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Evaluation of blunt trauma patients with ultrasound (US) has been described for over 30 years.1,2 Its use in the United States in the early assessment of blunt abdominal trauma patients rapidly increased in the 1990s.1 It is currently taught as an adjunct to the secondary survey in the Advanced Trauma Life Support (ATLS) course.1,3 US evaluation of the trauma patients decreases the time to operative care, resource utilization, and the costs of blunt trauma patients.4,5 The focused assessment with sonography in trauma exam, also known as the FAST exam, can be completed within 5 minutes.1 It has essentially replaced the need for a diagnostic peritoneal lavage in the initial assessment of all but a few trauma patients.6,7 This chapter reviews the technique and interpretation of the FAST exam.

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The FAST exam evaluates four anatomical areas or potential spaces for the presence or absence of intraperitoneal fluid. These include the hepatorenal recess (Morrison's pouch), the splenorenal recess, the rectovesical or rectouterine space, and the pericardial space. The assumption is that fluid represents blood in the setting of trauma. The presence of ascites, urine, and bowel fluid can appear similar. These spaces represent the most dependent areas in the supine patient (Figure 5-1). The volume of fluid accumulation required for visualization by US ranges from 250 to 620 mL.8,9 More experienced sonographers are able to visualize volumes closer to 250 mL.8

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Figure 5-1.
Graphic Jump LocationGraphic Jump Location

The posterior reflection of the peritoneum is where blood initially layers in the supine patient. The hepatorenal (A) and splenorenal (B) recesses represent the posterior peritoneal reflections between the inferior pole of the kidney and the liver or spleen, respectively.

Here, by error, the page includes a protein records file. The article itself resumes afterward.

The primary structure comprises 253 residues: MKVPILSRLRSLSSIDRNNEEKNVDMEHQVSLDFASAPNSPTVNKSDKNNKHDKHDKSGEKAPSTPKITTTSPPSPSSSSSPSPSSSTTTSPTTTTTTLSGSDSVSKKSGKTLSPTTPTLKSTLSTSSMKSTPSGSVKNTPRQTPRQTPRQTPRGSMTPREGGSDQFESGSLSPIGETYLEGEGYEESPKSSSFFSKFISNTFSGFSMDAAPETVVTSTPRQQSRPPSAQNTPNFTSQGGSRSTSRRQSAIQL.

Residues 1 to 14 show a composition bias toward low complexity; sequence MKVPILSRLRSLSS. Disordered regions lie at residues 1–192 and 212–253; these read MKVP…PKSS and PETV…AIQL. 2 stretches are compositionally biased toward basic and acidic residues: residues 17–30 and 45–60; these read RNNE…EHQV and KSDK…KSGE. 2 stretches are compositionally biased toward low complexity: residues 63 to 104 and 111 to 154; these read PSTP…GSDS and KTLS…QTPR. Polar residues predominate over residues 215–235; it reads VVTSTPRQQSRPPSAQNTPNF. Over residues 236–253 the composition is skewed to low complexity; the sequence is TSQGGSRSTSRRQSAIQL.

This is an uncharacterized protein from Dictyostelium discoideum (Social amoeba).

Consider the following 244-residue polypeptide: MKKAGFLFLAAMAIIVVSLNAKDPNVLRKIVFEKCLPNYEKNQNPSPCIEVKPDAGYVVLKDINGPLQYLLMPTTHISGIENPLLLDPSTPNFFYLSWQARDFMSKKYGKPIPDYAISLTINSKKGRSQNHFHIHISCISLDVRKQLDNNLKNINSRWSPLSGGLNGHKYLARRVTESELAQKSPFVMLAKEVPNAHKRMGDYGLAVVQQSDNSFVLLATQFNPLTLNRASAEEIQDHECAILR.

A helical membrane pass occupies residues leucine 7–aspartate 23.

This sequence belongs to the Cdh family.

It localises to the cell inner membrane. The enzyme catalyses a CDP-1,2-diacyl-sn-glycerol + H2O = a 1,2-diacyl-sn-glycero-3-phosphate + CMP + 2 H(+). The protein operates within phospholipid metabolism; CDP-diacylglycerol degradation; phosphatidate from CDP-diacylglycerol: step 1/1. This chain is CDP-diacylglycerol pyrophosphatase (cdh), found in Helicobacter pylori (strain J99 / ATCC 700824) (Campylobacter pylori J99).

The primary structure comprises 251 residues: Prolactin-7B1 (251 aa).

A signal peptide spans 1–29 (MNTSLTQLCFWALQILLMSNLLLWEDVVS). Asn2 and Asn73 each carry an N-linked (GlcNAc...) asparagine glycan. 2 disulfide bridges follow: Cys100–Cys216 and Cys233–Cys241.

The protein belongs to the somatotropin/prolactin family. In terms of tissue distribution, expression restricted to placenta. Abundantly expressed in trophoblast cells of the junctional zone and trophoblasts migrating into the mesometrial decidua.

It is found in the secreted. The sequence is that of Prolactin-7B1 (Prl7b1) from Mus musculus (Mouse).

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The FAST exam is performed after the primary survey. It can be performed in conjunction with ongoing resuscitative efforts. It is indicated when evaluating for the presence of intraperitoneal or pericardial blood in the setting of acute thoracoabdominal trauma. It is useful in determining resource allocation in the setting of multipatient trauma scenarios.1

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Blunt Thoracoabdominal Trauma

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The most studied use of the FAST exam has been in adult patients with blunt abdominal trauma. The early diagnosis of hemoperitoneum and/or hemopericardium in the setting of blunt trauma is critical in the management of these patients. The sensitivity and specificity for the presence of hemoperitoneum varies depending on the comparison “gold standard,” and is generally reported between 78% to 90% and 98% to 100%, respectively.7,1014 It has been reported to approach 100% sensitivity and 100% specificity in hypotensive patients.6,10 One study by Miller et al. reported a sensitivity of 42% and a ...

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